High-Intensity Interval Training: How Much Time is Needed?
We all know we need to regularly exercise as part of a healthy lifestyle, but many don’t because they feel that they don’t have enough time in the day to work out. In recent years, a form of exercise called high-intensity interval training (HIIT) has gained attention in both gyms and the scientific literature as a great way to get fit. Essentially, an individual will engage in aerobic exercise at high intensity for short bursts of time between intervals of lighter intensity physical activity. So, how much HIIT is needed to see results?
The answer: four seconds! Yes, a mere four seconds of all-out, maximum exertion exercise when repeated two to three dozen times per session might be all that is needed to maintain or even improve fitness, strength, and power. At least, that’s what a study published in July 2021 in the journal Medicine & Science in Sports & Exercise claims.
The researchers point out that different methods of HIIT have been studied, but the effects of repeated maximal effort power cycling (PC) with very short exercise time—specifically four seconds coupled with short recovery times of 15-30 seconds—might best suit individuals with limited time to exercise. The study group consisted of eleven healthy young adults who trained three times a week for eight weeks using a PC program that included 30 PC sets at four seconds maximum intensity followed by 30 seconds of rest, with rest times progressively shortened to fifteen seconds as the study progressed. By week eight, the PC sessions had fallen to less than ten minutes.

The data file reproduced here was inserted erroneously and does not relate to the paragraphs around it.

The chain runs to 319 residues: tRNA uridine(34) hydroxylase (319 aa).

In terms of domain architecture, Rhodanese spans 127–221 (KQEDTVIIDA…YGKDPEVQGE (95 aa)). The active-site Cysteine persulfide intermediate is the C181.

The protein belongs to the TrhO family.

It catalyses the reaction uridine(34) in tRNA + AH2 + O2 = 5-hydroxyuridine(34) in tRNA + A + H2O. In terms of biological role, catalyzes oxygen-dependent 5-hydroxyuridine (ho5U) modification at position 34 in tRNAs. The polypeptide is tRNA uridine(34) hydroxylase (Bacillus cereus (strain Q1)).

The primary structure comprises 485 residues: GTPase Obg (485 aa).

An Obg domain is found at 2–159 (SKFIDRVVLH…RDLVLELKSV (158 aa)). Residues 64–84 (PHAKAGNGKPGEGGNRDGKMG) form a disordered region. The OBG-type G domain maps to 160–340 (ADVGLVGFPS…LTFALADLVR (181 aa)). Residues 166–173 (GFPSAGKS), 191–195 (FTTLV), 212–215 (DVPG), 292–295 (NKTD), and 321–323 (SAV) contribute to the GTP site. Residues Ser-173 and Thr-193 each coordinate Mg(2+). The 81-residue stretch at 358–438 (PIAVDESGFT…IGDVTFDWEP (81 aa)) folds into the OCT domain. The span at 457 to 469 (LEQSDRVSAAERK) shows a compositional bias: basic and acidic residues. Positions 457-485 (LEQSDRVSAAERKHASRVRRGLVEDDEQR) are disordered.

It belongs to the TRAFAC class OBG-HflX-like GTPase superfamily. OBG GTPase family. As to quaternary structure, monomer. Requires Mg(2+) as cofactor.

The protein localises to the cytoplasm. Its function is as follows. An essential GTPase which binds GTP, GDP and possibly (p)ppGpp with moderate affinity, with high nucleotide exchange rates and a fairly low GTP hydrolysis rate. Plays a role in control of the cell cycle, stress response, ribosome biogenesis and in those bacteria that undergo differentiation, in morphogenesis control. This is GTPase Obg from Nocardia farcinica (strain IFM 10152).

The participants experienced a 13.2% increase in VO2 peak (maximum oxygen intake), a 7.6% increase in total blood volume, and a 17.2% increase in maximal anaerobic power. While further research with larger and more varied study groups is needed, the findings from this study suggest that this HIIT routine may offer a great way to squeeze an effective workout into a busy day.
Of course, consult with your healthcare provider before starting any exercise program to assess your current fitness level and to identify any issues that may indicate a different form of physical activity may work better for your unique situation. If you have aches and pains, your doctor of chiropractic can also provide treatment to help restore normal joint motion and show you stretches you can do at home before and after your workout to reduce the risk of injury as you engage in a new fitness routine.
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